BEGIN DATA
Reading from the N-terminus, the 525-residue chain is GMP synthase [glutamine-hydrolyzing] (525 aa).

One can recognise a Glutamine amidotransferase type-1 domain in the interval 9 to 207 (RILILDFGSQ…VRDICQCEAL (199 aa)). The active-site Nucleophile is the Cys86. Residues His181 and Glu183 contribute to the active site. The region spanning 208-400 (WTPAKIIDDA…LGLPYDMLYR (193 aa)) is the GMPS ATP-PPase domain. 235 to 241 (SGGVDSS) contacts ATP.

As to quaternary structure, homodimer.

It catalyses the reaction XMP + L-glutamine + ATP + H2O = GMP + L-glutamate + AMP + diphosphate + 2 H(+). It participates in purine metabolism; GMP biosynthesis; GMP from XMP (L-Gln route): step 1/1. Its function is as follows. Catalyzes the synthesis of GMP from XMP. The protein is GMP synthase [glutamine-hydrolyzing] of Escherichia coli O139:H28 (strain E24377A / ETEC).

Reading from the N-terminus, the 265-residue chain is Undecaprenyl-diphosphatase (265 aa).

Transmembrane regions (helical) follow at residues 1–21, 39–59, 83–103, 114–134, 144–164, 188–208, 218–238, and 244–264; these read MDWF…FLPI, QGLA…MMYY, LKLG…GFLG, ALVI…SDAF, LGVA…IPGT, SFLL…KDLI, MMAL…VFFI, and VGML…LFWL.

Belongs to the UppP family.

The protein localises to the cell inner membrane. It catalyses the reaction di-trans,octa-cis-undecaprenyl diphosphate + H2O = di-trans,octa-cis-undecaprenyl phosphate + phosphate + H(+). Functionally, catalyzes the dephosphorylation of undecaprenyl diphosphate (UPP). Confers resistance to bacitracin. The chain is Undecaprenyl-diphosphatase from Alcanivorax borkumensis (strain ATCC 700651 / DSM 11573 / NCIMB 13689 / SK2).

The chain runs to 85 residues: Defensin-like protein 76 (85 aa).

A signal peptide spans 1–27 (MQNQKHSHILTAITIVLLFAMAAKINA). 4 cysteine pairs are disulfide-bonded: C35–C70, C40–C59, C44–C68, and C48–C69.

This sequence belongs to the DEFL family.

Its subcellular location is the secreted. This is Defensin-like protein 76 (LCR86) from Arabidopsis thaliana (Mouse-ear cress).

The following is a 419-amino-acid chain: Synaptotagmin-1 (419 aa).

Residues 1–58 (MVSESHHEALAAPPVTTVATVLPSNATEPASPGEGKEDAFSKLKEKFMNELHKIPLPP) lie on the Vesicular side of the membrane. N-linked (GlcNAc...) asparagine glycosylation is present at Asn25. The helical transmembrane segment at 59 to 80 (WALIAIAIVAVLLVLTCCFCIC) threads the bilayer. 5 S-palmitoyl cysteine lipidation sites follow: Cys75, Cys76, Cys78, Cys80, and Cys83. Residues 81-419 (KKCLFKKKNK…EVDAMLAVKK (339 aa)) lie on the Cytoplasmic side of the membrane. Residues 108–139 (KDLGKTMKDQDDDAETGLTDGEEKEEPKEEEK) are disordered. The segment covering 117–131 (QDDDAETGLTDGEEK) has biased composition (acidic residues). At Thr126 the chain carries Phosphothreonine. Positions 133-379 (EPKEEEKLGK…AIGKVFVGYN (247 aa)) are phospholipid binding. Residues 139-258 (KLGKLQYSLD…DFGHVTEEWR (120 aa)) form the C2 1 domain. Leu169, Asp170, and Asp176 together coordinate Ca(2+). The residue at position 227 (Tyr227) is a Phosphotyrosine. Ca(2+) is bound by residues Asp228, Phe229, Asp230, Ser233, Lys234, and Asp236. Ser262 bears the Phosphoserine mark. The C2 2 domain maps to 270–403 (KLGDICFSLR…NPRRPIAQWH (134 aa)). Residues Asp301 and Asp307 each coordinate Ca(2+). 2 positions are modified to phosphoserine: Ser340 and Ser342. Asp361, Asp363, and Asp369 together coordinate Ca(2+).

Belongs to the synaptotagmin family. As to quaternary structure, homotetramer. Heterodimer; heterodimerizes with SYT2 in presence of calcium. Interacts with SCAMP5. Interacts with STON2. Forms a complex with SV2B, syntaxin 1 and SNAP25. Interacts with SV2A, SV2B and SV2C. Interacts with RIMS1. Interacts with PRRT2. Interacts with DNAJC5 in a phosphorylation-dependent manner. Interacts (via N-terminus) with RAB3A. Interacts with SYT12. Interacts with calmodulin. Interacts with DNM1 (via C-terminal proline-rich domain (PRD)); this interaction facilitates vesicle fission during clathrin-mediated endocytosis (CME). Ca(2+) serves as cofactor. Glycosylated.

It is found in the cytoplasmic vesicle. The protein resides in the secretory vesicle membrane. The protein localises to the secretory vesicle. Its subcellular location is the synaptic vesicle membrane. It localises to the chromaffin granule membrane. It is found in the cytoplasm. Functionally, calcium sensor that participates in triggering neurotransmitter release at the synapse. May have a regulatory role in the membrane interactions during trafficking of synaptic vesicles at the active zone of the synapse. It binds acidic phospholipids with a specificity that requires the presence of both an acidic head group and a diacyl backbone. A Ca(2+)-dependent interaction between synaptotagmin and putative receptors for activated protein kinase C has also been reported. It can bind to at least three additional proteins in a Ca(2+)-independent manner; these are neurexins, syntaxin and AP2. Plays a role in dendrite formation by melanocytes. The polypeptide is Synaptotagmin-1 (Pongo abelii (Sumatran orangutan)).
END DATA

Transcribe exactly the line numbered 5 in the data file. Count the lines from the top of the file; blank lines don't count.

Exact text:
Reading from the N-terminus, the 265-residue chain is Undecaprenyl-diphosphatase (265 aa).